The design meets all monitoring requirements by combining an advanced EPLD in conjunction with an Intel 80C196 highperformance microcontroller. The design provides for measuring all required analog and digital signals through multiplexed input and direct port input/output (I/O). The versatile 80C196 RISCbased microcontroller provides complex I/O and an instruction set suitable for both computational and generalpurpose use. Supporting circuitry for the 80C196 includes code (FLASH, program storage) and data (SRAM) memory as well as nonvolatile data storage (EEPROM, storage of station specific characteristics). The EPLD provides chipselect logic, Direct Memory Access (DMA) interface to the SRAM for automatic sampled A/D conversion, automatic D/A conversion for audio generation, a highspeed UART, and ROMless booting of the FLASH programming bootloader program. EPLD based hardwarepartitioning of the programming function prevents accidental FLASH programming. A timetested minimal multitasking OS kernel allows partitioning the software into separate functional tasks, easing the development and testing of the design and reducing design errors. Program updates are easily accommodated by an onboard autoboot sequencer. This sequencer is activated by a specific sequence of the two switches on the front edge of the board. When activated, the sequencer looks for the uploading of special boot software which will permit the processor to be capable of writing to the Flash memory. The processor has write capability to the flash only while in this special boot mode. Once the special boot software is uploaded, new application code can be uploaded and stored. The 80C196 microcontroller was selected based on its ideal combination of features for embedded applications, including its internal I/O peripherals and its RISC based architecture which is optimized for both highspeed mathematical computations (e.g. DSP) and generalpurpose use (e.g. interrupts and multitasking). The embedded software consists of a mix of compiled "C" language routines and, for timecritical portions, assembly language routines. Its internal peripherals include a watchdog timer, two 16bit generalpurpose timers, a highspeed I/O subsystem, and a hold/hold acknowledge bus protocol interface (used by the DMA). The 80C196s highlevel of integrated peripherals and its multifeature advanced EPLD help it achieve the system requirements. Its increased reliability is due to its reduced part count compared to other microprocessor or microcontroller implementations. For signal processing, up to 32 analog inputs are available for signals and 8 analog inputs for reference inputs. Selected signal and reference inputs are fed to a monolithic, unitygain differential amplifier for common mode noise rejection. The reference input can also be connected to a software controlled 0 to +10 Volt DAC controlled DC offset adjustment circuit to minimize a signals DC component, to maximize its AC portion, and to increase the signals signaltonoise ratio (SNR).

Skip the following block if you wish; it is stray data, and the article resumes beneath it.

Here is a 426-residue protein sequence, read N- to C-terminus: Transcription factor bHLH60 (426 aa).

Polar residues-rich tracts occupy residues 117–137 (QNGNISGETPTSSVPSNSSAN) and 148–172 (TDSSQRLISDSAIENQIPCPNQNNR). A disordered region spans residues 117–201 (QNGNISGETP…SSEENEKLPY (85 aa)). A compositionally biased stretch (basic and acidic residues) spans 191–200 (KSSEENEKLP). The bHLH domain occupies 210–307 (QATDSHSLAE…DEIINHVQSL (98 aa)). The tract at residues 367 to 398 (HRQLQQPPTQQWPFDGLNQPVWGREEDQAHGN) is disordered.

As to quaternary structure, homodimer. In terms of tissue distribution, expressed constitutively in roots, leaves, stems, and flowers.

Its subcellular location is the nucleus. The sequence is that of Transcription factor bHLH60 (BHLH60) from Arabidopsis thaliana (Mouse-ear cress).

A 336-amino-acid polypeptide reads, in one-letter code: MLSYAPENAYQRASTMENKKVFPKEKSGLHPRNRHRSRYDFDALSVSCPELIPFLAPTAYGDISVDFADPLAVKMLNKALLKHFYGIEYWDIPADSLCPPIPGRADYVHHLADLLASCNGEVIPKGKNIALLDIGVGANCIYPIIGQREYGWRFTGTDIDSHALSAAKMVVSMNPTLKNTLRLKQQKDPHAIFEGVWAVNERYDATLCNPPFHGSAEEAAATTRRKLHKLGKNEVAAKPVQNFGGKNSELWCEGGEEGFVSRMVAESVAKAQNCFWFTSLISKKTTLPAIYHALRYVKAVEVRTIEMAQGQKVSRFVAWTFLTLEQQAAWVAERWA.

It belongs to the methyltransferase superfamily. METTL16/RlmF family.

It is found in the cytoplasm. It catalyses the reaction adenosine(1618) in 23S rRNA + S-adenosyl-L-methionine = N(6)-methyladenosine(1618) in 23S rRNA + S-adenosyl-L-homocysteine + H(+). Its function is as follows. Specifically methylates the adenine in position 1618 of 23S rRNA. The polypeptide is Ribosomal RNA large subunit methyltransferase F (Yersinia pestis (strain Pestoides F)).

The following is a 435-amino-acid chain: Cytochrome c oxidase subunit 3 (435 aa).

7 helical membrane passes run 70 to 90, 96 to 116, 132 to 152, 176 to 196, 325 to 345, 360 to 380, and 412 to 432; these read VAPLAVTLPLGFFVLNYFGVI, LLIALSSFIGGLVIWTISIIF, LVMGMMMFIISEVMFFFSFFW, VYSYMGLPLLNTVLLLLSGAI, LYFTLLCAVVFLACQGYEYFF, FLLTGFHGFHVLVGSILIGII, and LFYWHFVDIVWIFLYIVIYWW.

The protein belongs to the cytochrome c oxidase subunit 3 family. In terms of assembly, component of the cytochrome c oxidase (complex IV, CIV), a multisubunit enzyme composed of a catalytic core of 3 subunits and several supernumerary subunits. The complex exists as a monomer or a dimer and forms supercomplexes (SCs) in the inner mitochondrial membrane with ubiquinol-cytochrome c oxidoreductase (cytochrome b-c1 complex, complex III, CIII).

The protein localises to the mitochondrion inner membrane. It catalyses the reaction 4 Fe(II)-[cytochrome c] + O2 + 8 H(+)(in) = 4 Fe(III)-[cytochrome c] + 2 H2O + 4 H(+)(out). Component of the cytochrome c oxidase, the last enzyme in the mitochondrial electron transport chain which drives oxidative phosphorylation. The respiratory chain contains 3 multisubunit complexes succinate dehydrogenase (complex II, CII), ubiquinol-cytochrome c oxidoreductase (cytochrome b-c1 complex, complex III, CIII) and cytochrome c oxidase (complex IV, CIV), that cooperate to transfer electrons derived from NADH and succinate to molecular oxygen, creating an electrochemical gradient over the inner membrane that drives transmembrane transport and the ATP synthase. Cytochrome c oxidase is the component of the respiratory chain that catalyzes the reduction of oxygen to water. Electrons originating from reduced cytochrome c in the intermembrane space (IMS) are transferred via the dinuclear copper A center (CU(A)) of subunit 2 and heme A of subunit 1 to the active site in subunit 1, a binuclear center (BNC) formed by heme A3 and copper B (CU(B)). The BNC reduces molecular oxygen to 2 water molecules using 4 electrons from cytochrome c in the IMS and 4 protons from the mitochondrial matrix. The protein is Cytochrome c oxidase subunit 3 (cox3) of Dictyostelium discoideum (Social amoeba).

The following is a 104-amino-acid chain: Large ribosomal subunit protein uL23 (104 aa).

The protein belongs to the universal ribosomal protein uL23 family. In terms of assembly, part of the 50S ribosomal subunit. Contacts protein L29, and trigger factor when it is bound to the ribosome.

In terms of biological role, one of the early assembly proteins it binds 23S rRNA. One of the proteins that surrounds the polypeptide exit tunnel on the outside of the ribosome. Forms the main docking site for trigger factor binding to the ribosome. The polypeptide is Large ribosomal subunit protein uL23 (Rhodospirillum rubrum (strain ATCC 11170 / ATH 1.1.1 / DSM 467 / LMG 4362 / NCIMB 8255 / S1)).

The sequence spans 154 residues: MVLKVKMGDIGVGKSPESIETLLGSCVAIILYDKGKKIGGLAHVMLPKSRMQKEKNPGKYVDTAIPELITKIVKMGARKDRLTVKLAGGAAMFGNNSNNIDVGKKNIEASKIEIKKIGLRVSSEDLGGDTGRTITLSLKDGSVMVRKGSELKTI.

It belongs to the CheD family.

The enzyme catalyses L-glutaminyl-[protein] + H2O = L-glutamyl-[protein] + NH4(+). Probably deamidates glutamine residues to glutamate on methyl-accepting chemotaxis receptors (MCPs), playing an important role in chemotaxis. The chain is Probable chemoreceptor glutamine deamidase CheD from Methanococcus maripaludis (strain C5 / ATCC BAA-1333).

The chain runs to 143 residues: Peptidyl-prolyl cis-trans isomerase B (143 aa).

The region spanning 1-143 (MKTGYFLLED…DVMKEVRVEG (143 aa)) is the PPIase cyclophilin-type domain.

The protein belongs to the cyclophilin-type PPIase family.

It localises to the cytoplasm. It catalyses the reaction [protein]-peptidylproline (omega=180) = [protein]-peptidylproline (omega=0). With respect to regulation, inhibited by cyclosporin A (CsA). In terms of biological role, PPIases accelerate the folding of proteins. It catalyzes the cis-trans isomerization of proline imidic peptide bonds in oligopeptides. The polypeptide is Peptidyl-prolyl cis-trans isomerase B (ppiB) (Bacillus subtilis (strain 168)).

336

SOAC

Ed. 01.10 01.04

ILS 420
Equipment Description

GP 422
Monitor Subassemblies GP2F

The accurate, highspeed 12bit A/D has a dynamic range of 10 Volts. Weak signals may be amplified by a softwarecontrolled DAC gain amplifier to more closely achieve the A/Ds fullscale range. The EPLD provides the ability to automatically sample an entire block of data, in 128sample increments up to 1024 equally spaced samples, as needed for digital signal processing. Oversampled DC signals are averaged to provide resolution greater than 12 bits for various calibration operations. The EPLD also provides logic for a highspeed (19,200 bps) serial interface. The transmit/receive lines are buffered to normal EIA RS232/ITUV.23 levels for communication with the LCP By main. taining a versatile, highlevel approach, the monitor meets the requirements for monitoring the localizer or glide path systems. This flexible approach provides features that are not available with an all hardware implementation. NOTE: The LGx 1205700004 is backward compatible to the LGx 0003 version and can be used with former standard Export SW kits used by the 1205700003.